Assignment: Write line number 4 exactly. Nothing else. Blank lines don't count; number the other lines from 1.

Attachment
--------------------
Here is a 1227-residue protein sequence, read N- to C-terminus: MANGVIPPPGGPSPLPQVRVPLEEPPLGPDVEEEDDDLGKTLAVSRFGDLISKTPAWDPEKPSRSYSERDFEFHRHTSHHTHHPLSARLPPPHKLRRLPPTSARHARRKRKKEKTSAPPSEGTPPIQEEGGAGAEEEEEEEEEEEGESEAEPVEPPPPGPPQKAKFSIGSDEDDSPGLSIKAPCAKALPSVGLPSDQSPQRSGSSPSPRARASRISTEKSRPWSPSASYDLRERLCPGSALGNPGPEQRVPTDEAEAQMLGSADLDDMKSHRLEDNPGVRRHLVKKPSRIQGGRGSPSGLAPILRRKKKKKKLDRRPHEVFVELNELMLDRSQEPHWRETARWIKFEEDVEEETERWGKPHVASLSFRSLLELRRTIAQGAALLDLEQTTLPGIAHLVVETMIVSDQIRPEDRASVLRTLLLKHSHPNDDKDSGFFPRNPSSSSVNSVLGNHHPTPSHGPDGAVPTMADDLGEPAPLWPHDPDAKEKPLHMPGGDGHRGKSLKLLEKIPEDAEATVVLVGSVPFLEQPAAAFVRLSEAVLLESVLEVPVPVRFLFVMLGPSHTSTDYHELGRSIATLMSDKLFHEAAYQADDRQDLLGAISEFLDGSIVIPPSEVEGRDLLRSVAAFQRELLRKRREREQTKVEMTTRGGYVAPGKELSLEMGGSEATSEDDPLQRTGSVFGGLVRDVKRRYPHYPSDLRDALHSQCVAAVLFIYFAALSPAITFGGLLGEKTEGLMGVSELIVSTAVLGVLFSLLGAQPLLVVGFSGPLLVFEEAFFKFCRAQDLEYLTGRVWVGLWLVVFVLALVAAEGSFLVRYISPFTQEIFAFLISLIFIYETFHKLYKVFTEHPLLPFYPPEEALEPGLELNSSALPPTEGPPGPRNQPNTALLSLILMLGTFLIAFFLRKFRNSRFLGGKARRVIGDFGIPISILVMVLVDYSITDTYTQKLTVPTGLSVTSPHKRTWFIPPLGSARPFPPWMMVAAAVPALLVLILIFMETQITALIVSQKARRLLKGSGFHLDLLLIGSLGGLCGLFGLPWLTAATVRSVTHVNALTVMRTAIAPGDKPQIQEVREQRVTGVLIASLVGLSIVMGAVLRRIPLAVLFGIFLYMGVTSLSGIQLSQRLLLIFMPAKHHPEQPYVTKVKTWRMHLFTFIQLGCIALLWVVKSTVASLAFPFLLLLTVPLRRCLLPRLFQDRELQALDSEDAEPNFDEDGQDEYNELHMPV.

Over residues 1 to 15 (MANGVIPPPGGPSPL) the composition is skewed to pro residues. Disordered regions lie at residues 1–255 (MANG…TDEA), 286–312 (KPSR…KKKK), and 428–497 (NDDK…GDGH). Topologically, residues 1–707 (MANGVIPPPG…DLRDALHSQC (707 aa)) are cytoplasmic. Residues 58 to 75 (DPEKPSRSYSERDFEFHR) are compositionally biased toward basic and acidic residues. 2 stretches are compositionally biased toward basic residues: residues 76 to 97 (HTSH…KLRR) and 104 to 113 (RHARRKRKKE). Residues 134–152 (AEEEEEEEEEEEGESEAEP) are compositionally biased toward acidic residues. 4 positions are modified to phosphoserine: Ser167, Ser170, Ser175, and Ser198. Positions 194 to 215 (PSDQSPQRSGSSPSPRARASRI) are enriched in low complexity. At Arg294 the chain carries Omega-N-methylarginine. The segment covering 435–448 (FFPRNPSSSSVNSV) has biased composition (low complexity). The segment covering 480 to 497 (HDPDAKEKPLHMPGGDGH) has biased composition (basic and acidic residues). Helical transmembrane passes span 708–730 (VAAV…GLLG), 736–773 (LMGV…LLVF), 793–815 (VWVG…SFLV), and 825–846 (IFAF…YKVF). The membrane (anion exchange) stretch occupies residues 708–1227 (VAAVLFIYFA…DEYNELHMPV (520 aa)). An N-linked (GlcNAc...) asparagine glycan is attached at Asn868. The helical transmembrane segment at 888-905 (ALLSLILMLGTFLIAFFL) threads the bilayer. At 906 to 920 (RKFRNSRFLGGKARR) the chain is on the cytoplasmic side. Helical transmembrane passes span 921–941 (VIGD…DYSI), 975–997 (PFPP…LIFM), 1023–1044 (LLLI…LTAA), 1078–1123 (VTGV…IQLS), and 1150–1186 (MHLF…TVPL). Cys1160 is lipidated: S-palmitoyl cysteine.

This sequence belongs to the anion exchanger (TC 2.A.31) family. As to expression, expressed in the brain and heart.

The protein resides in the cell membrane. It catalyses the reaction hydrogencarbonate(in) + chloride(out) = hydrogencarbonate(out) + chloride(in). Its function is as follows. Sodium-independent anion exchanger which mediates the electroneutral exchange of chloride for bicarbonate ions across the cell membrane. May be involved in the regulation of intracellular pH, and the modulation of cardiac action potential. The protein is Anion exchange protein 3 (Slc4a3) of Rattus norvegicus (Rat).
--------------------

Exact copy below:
The protein resides in the cell membrane. It catalyses the reaction hydrogencarbonate(in) + chloride(out) = hydrogencarbonate(out) + chloride(in). Its function is as follows. Sodium-independent anion exchanger which mediates the electroneutral exchange of chloride for bicarbonate ions across the cell membrane. May be involved in the regulation of intracellular pH, and the modulation of cardiac action potential. The protein is Anion exchange protein 3 (Slc4a3) of Rattus norvegicus (Rat).